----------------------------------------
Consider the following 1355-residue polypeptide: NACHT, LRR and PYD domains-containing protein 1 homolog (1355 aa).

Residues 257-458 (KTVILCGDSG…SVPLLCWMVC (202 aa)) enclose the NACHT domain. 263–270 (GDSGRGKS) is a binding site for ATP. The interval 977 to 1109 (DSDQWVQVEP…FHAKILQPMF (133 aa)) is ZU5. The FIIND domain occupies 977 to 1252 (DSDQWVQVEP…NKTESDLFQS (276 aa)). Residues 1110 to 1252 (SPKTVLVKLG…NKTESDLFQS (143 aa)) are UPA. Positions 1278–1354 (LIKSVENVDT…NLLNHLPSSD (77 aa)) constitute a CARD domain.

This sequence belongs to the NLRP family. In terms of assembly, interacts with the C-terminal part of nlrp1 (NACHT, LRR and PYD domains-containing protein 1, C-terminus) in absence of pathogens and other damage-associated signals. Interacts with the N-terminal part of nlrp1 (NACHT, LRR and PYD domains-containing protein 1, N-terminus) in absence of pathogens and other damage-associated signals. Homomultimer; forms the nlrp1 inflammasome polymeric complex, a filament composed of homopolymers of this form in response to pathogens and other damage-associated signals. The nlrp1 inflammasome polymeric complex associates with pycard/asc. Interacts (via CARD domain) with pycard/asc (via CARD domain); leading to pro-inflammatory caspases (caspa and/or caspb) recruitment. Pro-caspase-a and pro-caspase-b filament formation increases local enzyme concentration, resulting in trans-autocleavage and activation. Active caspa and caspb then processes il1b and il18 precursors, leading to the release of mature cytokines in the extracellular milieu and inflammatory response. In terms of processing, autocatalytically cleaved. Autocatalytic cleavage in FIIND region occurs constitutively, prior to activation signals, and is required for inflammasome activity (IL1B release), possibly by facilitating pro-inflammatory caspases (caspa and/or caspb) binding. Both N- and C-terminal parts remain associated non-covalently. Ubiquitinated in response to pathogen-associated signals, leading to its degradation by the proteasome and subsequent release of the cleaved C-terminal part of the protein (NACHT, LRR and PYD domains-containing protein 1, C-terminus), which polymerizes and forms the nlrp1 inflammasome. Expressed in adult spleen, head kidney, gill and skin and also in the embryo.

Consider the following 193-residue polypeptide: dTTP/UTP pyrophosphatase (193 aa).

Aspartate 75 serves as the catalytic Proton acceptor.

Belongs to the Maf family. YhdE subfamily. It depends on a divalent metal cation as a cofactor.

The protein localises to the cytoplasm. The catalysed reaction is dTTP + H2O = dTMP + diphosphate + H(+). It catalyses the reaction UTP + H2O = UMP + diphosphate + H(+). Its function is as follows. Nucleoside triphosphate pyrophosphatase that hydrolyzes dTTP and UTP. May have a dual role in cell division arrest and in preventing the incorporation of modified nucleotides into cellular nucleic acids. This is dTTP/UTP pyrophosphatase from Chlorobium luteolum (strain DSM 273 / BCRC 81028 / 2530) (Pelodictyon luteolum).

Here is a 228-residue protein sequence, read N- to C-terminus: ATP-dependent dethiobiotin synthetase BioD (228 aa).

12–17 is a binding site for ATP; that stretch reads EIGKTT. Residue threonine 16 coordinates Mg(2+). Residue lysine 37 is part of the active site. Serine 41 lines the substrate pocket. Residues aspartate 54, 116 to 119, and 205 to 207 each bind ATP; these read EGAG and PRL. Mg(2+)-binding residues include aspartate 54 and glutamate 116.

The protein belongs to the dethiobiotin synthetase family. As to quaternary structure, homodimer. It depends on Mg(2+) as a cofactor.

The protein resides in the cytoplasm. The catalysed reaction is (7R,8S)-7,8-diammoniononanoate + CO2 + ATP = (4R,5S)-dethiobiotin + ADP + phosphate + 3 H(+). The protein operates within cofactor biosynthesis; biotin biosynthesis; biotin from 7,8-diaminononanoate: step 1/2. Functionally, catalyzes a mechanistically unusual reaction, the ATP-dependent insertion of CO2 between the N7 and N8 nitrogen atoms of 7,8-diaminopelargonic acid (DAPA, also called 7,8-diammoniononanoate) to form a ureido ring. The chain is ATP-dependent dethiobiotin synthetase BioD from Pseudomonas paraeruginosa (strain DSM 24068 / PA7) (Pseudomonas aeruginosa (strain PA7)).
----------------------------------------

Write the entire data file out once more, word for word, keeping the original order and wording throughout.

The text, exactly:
Consider the following 1355-residue polypeptide: NACHT, LRR and PYD domains-containing protein 1 homolog (1355 aa).

Residues 257-458 (KTVILCGDSG…SVPLLCWMVC (202 aa)) enclose the NACHT domain. 263–270 (GDSGRGKS) is a binding site for ATP. The interval 977 to 1109 (DSDQWVQVEP…FHAKILQPMF (133 aa)) is ZU5. The FIIND domain occupies 977 to 1252 (DSDQWVQVEP…NKTESDLFQS (276 aa)). Residues 1110 to 1252 (SPKTVLVKLG…NKTESDLFQS (143 aa)) are UPA. Positions 1278–1354 (LIKSVENVDT…NLLNHLPSSD (77 aa)) constitute a CARD domain.

This sequence belongs to the NLRP family. In terms of assembly, interacts with the C-terminal part of nlrp1 (NACHT, LRR and PYD domains-containing protein 1, C-terminus) in absence of pathogens and other damage-associated signals. Interacts with the N-terminal part of nlrp1 (NACHT, LRR and PYD domains-containing protein 1, N-terminus) in absence of pathogens and other damage-associated signals. Homomultimer; forms the nlrp1 inflammasome polymeric complex, a filament composed of homopolymers of this form in response to pathogens and other damage-associated signals. The nlrp1 inflammasome polymeric complex associates with pycard/asc. Interacts (via CARD domain) with pycard/asc (via CARD domain); leading to pro-inflammatory caspases (caspa and/or caspb) recruitment. Pro-caspase-a and pro-caspase-b filament formation increases local enzyme concentration, resulting in trans-autocleavage and activation. Active caspa and caspb then processes il1b and il18 precursors, leading to the release of mature cytokines in the extracellular milieu and inflammatory response. In terms of processing, autocatalytically cleaved. Autocatalytic cleavage in FIIND region occurs constitutively, prior to activation signals, and is required for inflammasome activity (IL1B release), possibly by facilitating pro-inflammatory caspases (caspa and/or caspb) binding. Both N- and C-terminal parts remain associated non-covalently. Ubiquitinated in response to pathogen-associated signals, leading to its degradation by the proteasome and subsequent release of the cleaved C-terminal part of the protein (NACHT, LRR and PYD domains-containing protein 1, C-terminus), which polymerizes and forms the nlrp1 inflammasome. Expressed in adult spleen, head kidney, gill and skin and also in the embryo.

Consider the following 193-residue polypeptide: dTTP/UTP pyrophosphatase (193 aa).

Aspartate 75 serves as the catalytic Proton acceptor.

Belongs to the Maf family. YhdE subfamily. It depends on a divalent metal cation as a cofactor.

The protein localises to the cytoplasm. The catalysed reaction is dTTP + H2O = dTMP + diphosphate + H(+). It catalyses the reaction UTP + H2O = UMP + diphosphate + H(+). Its function is as follows. Nucleoside triphosphate pyrophosphatase that hydrolyzes dTTP and UTP. May have a dual role in cell division arrest and in preventing the incorporation of modified nucleotides into cellular nucleic acids. This is dTTP/UTP pyrophosphatase from Chlorobium luteolum (strain DSM 273 / BCRC 81028 / 2530) (Pelodictyon luteolum).

Here is a 228-residue protein sequence, read N- to C-terminus: ATP-dependent dethiobiotin synthetase BioD (228 aa).

12–17 is a binding site for ATP; that stretch reads EIGKTT. Residue threonine 16 coordinates Mg(2+). Residue lysine 37 is part of the active site. Serine 41 lines the substrate pocket. Residues aspartate 54, 116 to 119, and 205 to 207 each bind ATP; these read EGAG and PRL. Mg(2+)-binding residues include aspartate 54 and glutamate 116.

The protein belongs to the dethiobiotin synthetase family. As to quaternary structure, homodimer. It depends on Mg(2+) as a cofactor.

The protein resides in the cytoplasm. The catalysed reaction is (7R,8S)-7,8-diammoniononanoate + CO2 + ATP = (4R,5S)-dethiobiotin + ADP + phosphate + 3 H(+). The protein operates within cofactor biosynthesis; biotin biosynthesis; biotin from 7,8-diaminononanoate: step 1/2. Functionally, catalyzes a mechanistically unusual reaction, the ATP-dependent insertion of CO2 between the N7 and N8 nitrogen atoms of 7,8-diaminopelargonic acid (DAPA, also called 7,8-diammoniononanoate) to form a ureido ring. The chain is ATP-dependent dethiobiotin synthetase BioD from Pseudomonas paraeruginosa (strain DSM 24068 / PA7) (Pseudomonas aeruginosa (strain PA7)).